Julie and I spent last Saturday evening at Charlotte’s Knight Theater taking in The Simon & Garfunkel Story.
The “story” consists of two men who bear an uncanny vocal and physical resemblance to the original Art and Paul, singing the duo’s best songs with a smattering of storytelling mixed in.
Here are five reflections from the evening:
The original duo were fans of the Everly Brothers. This I had not known. They sang “Bye Bye Love” in homage to their forbears in the world of pop and rock.
One had the gift; the other had the talent. Garfunkel’s voice was a gift from heaven (consider the end of “Bridge Over Troubled Water”) while Simon had the talent for both composing songs musically and writing them lyrically.
The visual imagery during the show made unmistakable the link between Simon & Garfunkel’s songs and the time in which they were written. The March on Washing, the JFK assassination, the Vietnam War, the moon landing, the MLK & RFK assassinations, Woodstock … all of it gave depth and resonance to songs like “America,” and “Homeward Bound.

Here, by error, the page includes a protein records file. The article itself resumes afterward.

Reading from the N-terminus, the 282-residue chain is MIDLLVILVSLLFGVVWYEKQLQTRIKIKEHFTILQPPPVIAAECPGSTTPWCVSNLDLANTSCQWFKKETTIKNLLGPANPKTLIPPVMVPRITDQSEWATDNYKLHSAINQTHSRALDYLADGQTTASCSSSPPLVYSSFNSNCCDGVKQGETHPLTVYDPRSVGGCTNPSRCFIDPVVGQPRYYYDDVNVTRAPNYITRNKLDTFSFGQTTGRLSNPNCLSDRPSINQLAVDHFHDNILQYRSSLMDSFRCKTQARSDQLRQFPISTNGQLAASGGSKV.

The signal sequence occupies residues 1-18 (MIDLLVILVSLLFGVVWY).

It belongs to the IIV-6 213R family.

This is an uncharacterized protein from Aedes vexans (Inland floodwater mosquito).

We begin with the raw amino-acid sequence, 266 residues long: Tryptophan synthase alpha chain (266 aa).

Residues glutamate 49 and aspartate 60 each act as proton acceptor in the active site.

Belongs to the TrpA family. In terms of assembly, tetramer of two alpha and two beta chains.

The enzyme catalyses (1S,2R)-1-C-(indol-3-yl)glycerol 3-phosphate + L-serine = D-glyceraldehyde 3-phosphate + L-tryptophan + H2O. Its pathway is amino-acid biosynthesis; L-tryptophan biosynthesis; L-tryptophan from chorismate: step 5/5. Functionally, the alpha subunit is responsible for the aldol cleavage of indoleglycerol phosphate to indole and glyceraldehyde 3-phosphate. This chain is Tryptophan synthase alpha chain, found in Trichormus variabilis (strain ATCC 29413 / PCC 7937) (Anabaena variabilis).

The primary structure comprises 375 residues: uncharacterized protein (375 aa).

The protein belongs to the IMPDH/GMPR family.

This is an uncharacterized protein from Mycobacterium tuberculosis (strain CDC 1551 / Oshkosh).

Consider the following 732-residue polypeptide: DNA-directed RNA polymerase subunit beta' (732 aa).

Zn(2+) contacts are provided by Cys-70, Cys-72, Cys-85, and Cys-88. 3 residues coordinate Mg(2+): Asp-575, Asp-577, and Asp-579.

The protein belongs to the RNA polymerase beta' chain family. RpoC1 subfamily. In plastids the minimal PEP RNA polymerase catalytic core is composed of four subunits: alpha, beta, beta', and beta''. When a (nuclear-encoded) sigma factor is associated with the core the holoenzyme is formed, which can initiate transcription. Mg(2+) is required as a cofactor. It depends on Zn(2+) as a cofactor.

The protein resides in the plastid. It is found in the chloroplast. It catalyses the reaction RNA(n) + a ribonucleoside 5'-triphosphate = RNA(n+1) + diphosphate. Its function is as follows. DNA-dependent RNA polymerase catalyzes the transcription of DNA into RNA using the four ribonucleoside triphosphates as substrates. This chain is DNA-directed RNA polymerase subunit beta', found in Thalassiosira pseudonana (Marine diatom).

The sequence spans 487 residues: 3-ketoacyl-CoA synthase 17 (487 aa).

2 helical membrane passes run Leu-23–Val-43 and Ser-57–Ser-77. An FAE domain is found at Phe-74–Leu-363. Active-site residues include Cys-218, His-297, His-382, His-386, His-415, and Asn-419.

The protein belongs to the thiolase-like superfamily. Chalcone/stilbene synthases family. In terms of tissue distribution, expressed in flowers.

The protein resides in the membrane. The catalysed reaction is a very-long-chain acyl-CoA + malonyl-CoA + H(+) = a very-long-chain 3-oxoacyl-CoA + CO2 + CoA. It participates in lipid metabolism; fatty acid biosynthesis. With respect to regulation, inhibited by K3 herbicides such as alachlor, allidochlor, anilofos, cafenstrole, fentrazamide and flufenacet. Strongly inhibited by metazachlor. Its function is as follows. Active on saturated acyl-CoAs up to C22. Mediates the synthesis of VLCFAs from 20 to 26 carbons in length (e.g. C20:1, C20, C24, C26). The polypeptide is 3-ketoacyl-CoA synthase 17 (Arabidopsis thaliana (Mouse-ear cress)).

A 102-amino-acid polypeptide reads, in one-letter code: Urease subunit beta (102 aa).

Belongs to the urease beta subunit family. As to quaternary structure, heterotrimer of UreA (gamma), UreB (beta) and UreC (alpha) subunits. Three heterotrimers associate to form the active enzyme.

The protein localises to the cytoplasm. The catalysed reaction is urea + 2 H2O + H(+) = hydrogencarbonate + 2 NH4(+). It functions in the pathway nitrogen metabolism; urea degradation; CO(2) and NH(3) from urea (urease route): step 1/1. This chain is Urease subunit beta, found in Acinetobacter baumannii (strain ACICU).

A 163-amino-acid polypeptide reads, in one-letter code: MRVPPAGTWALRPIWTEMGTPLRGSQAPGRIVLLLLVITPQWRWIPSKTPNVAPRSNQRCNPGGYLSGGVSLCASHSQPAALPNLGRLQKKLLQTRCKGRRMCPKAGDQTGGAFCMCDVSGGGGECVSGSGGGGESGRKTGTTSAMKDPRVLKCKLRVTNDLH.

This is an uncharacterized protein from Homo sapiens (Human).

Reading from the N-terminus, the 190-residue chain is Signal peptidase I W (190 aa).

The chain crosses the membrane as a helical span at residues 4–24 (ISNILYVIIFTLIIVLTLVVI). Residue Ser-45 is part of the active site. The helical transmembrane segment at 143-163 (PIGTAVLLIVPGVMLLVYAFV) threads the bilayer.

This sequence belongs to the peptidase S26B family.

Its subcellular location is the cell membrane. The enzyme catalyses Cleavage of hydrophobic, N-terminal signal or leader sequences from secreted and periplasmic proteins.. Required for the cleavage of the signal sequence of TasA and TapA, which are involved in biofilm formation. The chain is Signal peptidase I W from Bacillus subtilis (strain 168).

The show tried to downplay the disparity in the post-breakup careers of the two men … but you can’t hide the truth. Garfunkel had roles in a few films and published volumes of poetry. Simon collected Grammys the way some people collect stamps. When the band played the music track for “You Can Call Me Al” I longed for a show of Simon’s solo stuff.
Why isn’t ‘Bridge Over Troubled Water’ ever on the list of Greatest Rock Songs Of All Time? Think of songs that DO make the list, like “Stairway To Heaven” or even “Hey Jude.” Both have moments where they sound like a ballad and yet both have a crescendo that overwhelms you. Check, check for Bridge. And then those vocals. I suppose S&G are too much “folk” ever to be “classic rock,” but if there was ever a time to honor a song that crosses genres, this is it.